The following Local Government practice note Produced in partnership with Alastair Frew of Lodders Solicitors and Nicholas Hancox of Nicholas Hancox Solicitors provides comprehensive and up to date legal information covering:
The quality of highway maintenance required of those responsible for it depends almost entirely on the expected ordinary traffic on the highway in question.
In Brett v Lewisham LBC Chadwick LJ said:
'It is pertinent to keep in mind that there was, at common law, no liability in damages for failure to repair or maintain. See the analysis of the position in the speech of Lord Justice Diplock in Griffiths v Liverpool Corporation. A statutory duty to maintain was imposed on the local highway authority by s 44(1) of the Highways Act 1959, now s 41(1) of the Highways Act 1980 (HiA 1980), but, until s 1(1) of the Highways (Miscellaneous Provisions) Act 1961 came into force in 1964, that statutory duty gave rise to no liability in a civil action by a private individual for damages sustained by him as a consequence of mere non-repair. The abrogation of the rule which excluded liability for damages suffered as a consequence of non-repair was tempered by the inclusion, in s 1(2) in the 1961 Act, of a statutory defence. It was a defence in an action for damage resulting from non-repair for the highway authority to prove that it had taken such care as in all the circumstances was reasonably required to secure that that part of the highway to which the action related was not dangerous.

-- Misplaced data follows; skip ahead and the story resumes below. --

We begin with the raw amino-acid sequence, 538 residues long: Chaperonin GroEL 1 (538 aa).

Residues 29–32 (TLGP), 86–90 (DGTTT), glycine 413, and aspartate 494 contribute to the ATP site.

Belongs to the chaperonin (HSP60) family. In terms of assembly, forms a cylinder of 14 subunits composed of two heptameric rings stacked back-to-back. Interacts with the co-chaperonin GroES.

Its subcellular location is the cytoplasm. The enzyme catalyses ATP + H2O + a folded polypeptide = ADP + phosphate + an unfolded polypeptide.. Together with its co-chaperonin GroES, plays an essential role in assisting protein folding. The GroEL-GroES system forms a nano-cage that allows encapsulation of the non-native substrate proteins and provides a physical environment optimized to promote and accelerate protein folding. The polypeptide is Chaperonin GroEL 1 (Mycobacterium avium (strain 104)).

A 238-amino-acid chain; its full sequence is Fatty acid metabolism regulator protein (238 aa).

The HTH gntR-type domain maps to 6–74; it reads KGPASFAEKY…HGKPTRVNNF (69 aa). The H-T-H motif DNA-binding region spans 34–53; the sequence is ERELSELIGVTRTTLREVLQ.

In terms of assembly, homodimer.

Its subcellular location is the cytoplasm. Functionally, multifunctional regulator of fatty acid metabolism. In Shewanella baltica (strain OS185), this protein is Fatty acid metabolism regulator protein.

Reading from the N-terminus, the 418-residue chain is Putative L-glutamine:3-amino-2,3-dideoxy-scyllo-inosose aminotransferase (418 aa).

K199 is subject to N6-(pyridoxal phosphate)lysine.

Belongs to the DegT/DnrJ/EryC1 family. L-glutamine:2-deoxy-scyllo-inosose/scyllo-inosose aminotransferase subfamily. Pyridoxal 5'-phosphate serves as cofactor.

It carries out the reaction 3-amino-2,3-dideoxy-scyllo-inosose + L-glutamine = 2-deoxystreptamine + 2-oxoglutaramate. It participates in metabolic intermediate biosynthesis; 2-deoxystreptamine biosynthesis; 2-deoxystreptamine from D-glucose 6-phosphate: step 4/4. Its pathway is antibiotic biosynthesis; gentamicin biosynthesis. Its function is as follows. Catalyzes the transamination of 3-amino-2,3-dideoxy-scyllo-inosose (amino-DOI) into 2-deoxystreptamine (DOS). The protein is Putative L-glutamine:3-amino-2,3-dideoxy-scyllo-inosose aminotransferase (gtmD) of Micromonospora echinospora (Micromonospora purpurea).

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Facilitating the performance of a duty by public officialsFacilitation payments, also known as facilitating or grease payments, are generally small amounts of money paid to public officials or others as a means of ensuring that they perform their duty, whether more promptly or at all. In some
This Practice Note explains certain common financial covenants used in commercial finance transactions including:•minimum net worth test•gearing ratio•leverage ratio (or debt to equity ratio)•current ratio (or acid test ratio)•cashflow ratio•interest cover ratio, and•loan to value ratioIt explains:
Statutory declaration of solvencyA company enters voluntary liquidation when the members of the company vote to do so by a special resolution. For more information, see Practice Note: What is a members' voluntary liquidation (MVL) and where/when is it typically used?Before the members can vote on a
Codicils may be used for making any alteration in a Will such as to alter the executors or make changes in legacies, whether by addition or deletion but that is by no means their only use. As a general rule, substantial changes are best achieved by means of a new Will and codicils are more
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